Stories Chosen For You
The historical record is so frayed, and so stitched together with obvious myth and legend, that Fitzgerald began wondering whether the man, Jesus, had ever actually existed. He soon discovered he was not alone. Were the stories about Jesus mythologized history (meaning that stories of a real person had mythic elements added over time—like Davie Crockett killing a bear when he was only three)? Or were they historicized mythology (meaning that legends of a mythic personage had historical details added as the stories were retold)? Ancient writings offer us plenty of both. Alexander the Great performed miracles. The three wise men of the Christmas story received names and biographies during the Middle Ages.
For generations now, academic Bible scholars have been gradually transferring bits of the gospel stories out of the History bucket and into the Mythology bucket. As inquiry tools have become more advanced, what we “know” about any historical Jesus has shrunk. The vast majority of relevant experts do think that a real person lies at the heart of the stories. If you want to understand why, read or listen to New Testament scholar Bart Ehrman or James McGrath. But either way, we can be confident that biblical portraits of Jesus offer little clarity about whoever he may have been. The form of the gospels, their contents, internal contradictions and most likely dates of writing suggest that they are largely the stuff of legend.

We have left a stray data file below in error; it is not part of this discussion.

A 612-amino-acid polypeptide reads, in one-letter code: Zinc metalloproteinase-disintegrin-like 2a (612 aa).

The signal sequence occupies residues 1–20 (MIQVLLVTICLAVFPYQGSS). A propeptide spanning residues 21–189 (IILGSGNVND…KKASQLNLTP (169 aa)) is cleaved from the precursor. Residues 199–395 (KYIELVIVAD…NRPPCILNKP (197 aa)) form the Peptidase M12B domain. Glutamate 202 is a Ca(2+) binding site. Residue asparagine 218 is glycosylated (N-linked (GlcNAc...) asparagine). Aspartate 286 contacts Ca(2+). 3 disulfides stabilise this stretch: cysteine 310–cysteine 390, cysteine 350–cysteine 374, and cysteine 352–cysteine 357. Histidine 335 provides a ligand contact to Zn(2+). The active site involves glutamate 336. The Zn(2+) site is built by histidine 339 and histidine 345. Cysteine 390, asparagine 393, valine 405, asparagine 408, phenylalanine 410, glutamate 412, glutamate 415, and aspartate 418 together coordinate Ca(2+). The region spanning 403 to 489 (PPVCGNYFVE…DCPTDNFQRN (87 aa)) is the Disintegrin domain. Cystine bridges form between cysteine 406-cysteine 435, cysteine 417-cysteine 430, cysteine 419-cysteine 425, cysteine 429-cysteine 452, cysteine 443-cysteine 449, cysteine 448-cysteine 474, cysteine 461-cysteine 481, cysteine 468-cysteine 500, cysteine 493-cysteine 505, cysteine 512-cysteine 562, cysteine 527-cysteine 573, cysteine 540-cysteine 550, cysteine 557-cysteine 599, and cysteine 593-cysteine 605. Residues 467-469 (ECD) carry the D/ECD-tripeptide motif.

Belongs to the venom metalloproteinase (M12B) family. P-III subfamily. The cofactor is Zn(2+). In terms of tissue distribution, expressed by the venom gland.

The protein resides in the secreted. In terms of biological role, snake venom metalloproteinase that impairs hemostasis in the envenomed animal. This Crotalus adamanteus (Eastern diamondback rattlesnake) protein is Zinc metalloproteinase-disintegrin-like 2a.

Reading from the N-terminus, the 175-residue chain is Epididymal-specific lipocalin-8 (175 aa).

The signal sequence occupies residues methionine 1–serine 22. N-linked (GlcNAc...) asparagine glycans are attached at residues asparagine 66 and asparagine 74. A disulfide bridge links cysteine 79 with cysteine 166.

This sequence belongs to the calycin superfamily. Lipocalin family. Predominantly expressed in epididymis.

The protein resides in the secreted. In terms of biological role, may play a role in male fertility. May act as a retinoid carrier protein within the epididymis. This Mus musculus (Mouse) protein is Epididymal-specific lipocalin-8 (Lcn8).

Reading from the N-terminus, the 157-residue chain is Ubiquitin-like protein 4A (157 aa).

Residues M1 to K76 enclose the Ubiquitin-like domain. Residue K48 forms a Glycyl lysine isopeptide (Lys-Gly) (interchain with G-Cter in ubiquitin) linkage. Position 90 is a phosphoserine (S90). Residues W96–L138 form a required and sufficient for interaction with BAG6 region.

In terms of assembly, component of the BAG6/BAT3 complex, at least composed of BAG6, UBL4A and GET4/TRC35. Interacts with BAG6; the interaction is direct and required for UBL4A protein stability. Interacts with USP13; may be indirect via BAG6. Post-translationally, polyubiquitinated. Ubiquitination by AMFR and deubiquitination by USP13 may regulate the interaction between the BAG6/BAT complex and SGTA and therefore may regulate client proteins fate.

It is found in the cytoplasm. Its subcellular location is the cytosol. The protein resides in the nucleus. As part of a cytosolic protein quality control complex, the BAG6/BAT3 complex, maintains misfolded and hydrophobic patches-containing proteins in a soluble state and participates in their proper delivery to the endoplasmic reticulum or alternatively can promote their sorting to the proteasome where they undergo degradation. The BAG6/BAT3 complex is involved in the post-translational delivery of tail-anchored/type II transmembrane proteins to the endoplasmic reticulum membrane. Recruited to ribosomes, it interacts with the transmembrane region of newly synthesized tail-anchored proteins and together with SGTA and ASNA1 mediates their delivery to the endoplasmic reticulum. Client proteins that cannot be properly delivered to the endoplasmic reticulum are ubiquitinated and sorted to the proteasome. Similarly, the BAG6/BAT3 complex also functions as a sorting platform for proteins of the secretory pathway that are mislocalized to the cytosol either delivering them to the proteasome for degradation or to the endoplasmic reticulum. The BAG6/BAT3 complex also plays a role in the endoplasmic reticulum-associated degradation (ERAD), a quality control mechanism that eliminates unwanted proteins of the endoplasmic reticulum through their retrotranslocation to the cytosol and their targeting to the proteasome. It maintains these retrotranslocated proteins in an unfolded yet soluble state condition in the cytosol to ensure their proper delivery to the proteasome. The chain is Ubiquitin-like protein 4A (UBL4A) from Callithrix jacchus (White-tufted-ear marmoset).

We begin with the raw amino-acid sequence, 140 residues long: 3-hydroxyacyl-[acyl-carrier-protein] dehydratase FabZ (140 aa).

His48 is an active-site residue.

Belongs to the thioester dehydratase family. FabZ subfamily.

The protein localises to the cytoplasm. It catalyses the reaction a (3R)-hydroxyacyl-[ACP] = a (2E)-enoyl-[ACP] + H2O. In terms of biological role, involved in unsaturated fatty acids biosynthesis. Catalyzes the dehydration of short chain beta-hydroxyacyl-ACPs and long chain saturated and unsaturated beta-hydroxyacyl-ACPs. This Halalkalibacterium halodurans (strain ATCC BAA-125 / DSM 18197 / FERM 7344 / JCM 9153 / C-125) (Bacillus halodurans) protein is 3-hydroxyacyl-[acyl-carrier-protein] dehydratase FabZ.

That’s OK says Fitzgerald. As several scholars have pointed out, we don’t need to know who Jesus was or even whether he existed in order to better understand the emergence of Christianity. There are, as it turns out, patterns in how religions emerge, whether or not the iconic founder was a single flesh-and-blood person. These patterns have to do with cultural and technological evolution, which will be highlighted in Part 2 of this series.
But one key piece of the pattern is this: Most major religions have founders who are wrapped in layers and layers of obvious mythology—to the point that little of interest remains when the myths are peeled away. Christianity is far from unique when it comes to sketchy evidence about an ostensible founder who is now heralded as a prophet, god or demi-god. For centuries—or even millennia—religious teachings have pointed to great individuals, prophets, demi-gods, or supernatural beings as the source of divine revelation. But looking closely at these claims can be rather like holding cotton candy in the rain.